Reconceptualizing Mathematics for Elementary School Teachers

by ; ;
  • ISBN13:


  • ISBN10:


  • Edition: 3rd
  • Format: Paperback
  • Copyright: 11/18/2016
  • Publisher: W. H. Freeman

Note: Supplemental materials are not guaranteed with Rental or Used book purchases.

Purchase Benefits

  • Free Shipping On Orders Over $59!
    Your order must be $59 or more to qualify for free economy shipping. Bulk sales, PO's, Marketplace items, eBooks and apparel do not qualify for this offer.
  • Get Rewarded for Ordering Your Textbooks! Enroll Now
  • We Buy This Book Back!
    In-Store Credit: $52.50
    Check/Direct Deposit: $50.00
List Price: $214.45 Save up to $128.67
  • Rent Book $85.78
    Add to Cart Free Shipping


Supplemental Materials

What is included with this book?

  • The New copy of this book will include any supplemental materials advertised. Please check the title of the book to determine if it should include any access cards, study guides, lab manuals, CDs, etc.
  • The Rental copy of this book is not guaranteed to include any supplemental materials. Typically, only the book itself is included. This is true even if the title states it includes any access cards, study guides, lab manuals, CDs, etc.


Reconceptualizing Mathematics, founded on research and studies of learning and mathematics teaching for many years, is designed for use in classrooms in which students take an active part in learning and experience doing math.  The esteemed author team has written the only textbook of its kind to both incorporate aspects of student-centered learning into lessons and model the teaching that will be expected of their students. To this end, the authors provide worthwhile tasks, activities, and support for facilitating discussions.

Quantitative reasoning and problem solving are recurring themes in Reconceptualizing Mathematics. The authors approach problem solving that teaches students to understand the quantities embedded in the situation and how they relate to each other.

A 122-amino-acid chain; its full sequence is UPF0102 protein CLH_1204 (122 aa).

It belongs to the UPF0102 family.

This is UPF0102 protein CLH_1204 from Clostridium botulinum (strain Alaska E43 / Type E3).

Maximize Teaching and Learning with WebAssign Premium
Macmillan Learning and WebAssign have partnered to deliver WebAssign Premium – a comprehensive and flexible suite of resources for your math for teachers course. Combining the most widely used online homework platform with authoritative textbook content and Macmillan’s esteemed Mathtools, WebAssign Premium extends and enhances the classroom experience for instructors and students.  Preview course content and sample assignments at www.webassign.net/whfreeman.

Author Biography

Judith Sowder is a Professor Emerita of Mathematics and Statistics at San Diego State University. Her research has focused on the development of number sense and on the instructional effects of teachers' mathematical knowledge at the elementary and middle school level. She served from 1996 to 2000 as editor of the Journal for Research in Mathematics Education and served a three-year term on the National Council of Teachers of Mathematics Board of Directors. She has directed numerous projects funded by the National Science Foundation and the Department of Education. In 2000 she received the Lifetime Achievement Award from the National Council of Teachers of Mathematics.
Larry Sowder is Professor Emeritus of Mathematics and Statistics at San Diego State University. He taught mathematics to preservice elementary school teachers for more than 30 years. His work in a special program in San Diego elementary schools also shaped his convictions about how courses in mathematics for preservice teachers should be pitched, as did his joint research investigating how children in the usual Grades 4-8 curriculum solve "story" problems. He served on teh National Research Council Committee that published Educating Teachers of Science, Mathematics, and Technology(NRC, 2001).
Susan Nickerson is an Associate Professor in San Diego State University's Department of Mathematics and Statistics. Her research interest is long-term professional development of elementary and middle school teachers. In particular, her focus is describing, analyzing, and understanding effective contexts that promote teachers' knowledge of mathematics and mathematics teaching.

Table of Contents

Chapter 1: Reasoning About Quantities